estimation. This technique is used to estimate the scatteredradiation
contribution to point detectors from scattering events within the shield and
is often used with the forccdscattering technique discussed in Sec. 5.4.
Consider, for example, a track within the shield in Fig. 5.8. The flux density
at point D is estimated by determining the particle weight with which the
particle would arrive at D (within a unit spherical detector) if it were forced
to scatter in that direction from each point of interaction, 5. If the angle
between the incidentparticle direction and the line of sight (5 to D) is Os
and the particle is incident on 5 with energy E, then the weight Wj of the
particle forced to scatter to D is
Wj
as(E)
Wo at(E) f(Os,E)
(5.72)
where Wo = weight of the incident particle (at 5)
as(E) = total scattering cross section of the element involved 111 the
collision
a t(1i) = total cross section of that element
f(Os,E) = probability density per steradian of scattering through angle Os
Note that f f(Os,E) dn = 1 and that the product as f(O,E) is equivalent to the
differen tial angular scattering cross section a( 0,E).
244
REACTOR SHIELDING FOR NUCLEAR ENGINEERS
The contribution <t>j of the scatteted patticle to the flux density at D is
given by
(5.73)
whete ~t(E') is the total macroscopic ctoss section of the scattered particle.
The flux density at point D is estimated by summing the conttibutions ftom
all scatteting interactions:
1
<t> =  1:: <t>j
n ;
(5.74)
This estimate is independent of the particlettacking procedure and does
not terminate the history. Ordinarily the only calculation common to both
the estimator and the tracking routine is the detetmination of which nuclear
species in the material was involved in the collision. In the estimating
process, every collision is assumed to be a scatter in the direction of the
detector, but, fot ttacking purposes, completely independent determinations
are made of interaction type and particle parameters after collision. A better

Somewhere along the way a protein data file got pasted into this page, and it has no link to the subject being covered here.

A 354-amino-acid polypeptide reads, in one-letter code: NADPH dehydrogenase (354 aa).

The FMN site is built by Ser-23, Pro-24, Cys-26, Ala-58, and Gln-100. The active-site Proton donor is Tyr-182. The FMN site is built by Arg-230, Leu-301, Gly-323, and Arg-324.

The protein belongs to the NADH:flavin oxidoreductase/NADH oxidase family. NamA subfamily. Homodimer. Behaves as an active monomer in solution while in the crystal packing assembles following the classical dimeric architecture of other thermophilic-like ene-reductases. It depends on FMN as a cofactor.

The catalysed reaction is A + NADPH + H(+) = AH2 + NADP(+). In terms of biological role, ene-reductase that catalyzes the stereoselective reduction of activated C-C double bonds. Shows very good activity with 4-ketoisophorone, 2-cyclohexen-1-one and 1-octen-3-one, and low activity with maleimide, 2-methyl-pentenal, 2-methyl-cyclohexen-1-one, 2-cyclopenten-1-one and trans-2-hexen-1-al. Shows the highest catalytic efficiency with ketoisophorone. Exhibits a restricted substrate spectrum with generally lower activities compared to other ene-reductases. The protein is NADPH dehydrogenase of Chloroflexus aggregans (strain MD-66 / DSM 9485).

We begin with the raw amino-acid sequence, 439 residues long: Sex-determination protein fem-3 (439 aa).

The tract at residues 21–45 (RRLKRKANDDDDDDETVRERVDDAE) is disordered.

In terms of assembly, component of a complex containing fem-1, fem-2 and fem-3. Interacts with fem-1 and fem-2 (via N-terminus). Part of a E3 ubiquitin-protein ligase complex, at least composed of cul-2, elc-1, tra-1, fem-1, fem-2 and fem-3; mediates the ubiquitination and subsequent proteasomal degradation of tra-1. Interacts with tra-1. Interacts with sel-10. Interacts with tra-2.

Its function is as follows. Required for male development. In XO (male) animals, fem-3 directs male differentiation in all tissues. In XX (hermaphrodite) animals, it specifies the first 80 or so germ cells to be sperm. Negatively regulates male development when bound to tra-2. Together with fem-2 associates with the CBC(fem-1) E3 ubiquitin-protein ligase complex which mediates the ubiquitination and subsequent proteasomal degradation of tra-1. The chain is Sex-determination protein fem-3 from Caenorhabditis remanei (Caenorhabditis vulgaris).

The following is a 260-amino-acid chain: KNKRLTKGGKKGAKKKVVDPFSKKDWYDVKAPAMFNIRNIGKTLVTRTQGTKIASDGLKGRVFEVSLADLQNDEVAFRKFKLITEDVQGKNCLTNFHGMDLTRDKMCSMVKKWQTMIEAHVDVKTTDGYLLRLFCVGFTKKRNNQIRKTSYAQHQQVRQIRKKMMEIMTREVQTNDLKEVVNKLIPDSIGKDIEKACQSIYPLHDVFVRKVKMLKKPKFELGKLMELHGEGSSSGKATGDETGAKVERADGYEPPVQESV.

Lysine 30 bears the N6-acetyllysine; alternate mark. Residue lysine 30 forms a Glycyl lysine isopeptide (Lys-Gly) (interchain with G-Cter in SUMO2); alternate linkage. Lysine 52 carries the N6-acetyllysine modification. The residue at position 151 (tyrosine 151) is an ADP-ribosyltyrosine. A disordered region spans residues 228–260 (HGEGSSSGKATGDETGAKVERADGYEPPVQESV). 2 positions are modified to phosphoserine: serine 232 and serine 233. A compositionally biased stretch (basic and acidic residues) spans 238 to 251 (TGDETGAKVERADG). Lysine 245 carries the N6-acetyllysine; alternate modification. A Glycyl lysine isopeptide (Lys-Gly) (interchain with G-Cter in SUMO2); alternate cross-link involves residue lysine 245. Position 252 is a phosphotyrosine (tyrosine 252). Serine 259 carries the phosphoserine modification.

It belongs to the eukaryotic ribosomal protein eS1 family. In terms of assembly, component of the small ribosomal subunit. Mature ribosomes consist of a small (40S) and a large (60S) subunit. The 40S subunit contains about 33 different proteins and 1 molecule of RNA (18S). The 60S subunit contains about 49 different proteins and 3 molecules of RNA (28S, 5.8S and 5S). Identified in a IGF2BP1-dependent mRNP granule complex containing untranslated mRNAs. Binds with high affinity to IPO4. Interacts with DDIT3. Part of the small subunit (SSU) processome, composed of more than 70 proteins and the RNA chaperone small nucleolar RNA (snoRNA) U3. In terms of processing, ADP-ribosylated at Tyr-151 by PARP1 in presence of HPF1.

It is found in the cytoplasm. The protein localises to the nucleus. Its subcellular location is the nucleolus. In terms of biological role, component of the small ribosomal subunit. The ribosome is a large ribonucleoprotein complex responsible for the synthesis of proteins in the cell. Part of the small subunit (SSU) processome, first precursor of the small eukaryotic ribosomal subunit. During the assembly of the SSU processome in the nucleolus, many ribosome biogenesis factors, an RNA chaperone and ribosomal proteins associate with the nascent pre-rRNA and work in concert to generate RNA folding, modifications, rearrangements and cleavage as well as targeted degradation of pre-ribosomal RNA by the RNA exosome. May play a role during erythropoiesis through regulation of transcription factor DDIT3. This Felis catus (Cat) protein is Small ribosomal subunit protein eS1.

justification for this technique is given in Sec. 5.2.
The problems of convergence using statistical estimation of this type
have been examined by Kalos.' 7 He shows that an infinite variance and a
preferential tendency to converge from below (as the number of histories is
increased) result. Nevertheless the process does con~erge, and it has been a
very useful technique in many situations.
Where surface detectors are of primary interest, a different form of
estimator may be used. In this form flightpath length and direction are
selected normally just as in statistical estimation, but estimates are made by
extending flight paths in a straight line until a surface intersection is
obtained. In one form, known as the lastflight estimate, this estimator
consists in stretching every flight path that will provide an intersection. In
another form, known as the firstflight estimate, the ftrstflight path length is
adjusted, where possible, such that all collisions lie on the surface. Of course,
appropriate weight adjustments must be made.
To illustrate the last.flight estimator, let us consider a point ~ource in an
infinite medium with a spherical surface detector at radius R. Collision
points in Fig. 5.9 are assumed at points A to D, and estimates are made by
stretching each track until an intersection with the sphere is obtained. Note
MONTE CARLO METHODS FOR RADIATION TRANSPORT
245
that intersection is always possible for tracks inside the sphere. Projection of
tracks from collision points outside the sphere may not intersect, but, when
they do, there will be a double score since the particle penetrates the sphere
~
2
III B
I
0.....'
I
R
I d ~~,
'I
C
A
I
/
/
/
51
~.
I
/
.J
Fig. 5.9Lastflight estimator.
twice. The estimate of flux density, <l>i(R) , at the sphere for one particle
flight will be given by
(5.75)
where Wi = particle weight on the ith flight
di = total distance along the selected flight direction to the point of
intersection
13i = angle between the normal to the surface and the track at the
point of crossing
~i = total cross section of the medium for particles on the ith flight
Thus the weight of the particle is adjusted by the attrition probability of the
total flight to the surface. For the path originating at point D (the 5th
flight), the estimator will be
41TR 2 <l>s (R) = Ws
(e~,d, +e~,d~)
leas 13,1
(5.76)
to account for the double encounter with the surface. Here again the
tracking continues independently of the estimates, but particle parameters
after collision are used as a basis for making the estimates.
The firstflight estimator is similar to the lastflight estimator except that
adjustments are made in the first flight so that, where possible, each collision
point lies on the surface of the sphere. In Fig. 5.10, the simulated tracks
246
REAcroR SHIELDING FOR NUCLEAR ENGINEERS
involved in the estimate for each collision in the history shown in (a) are
shown in (b) through (d). In (b) the first flight is adjusted to make the first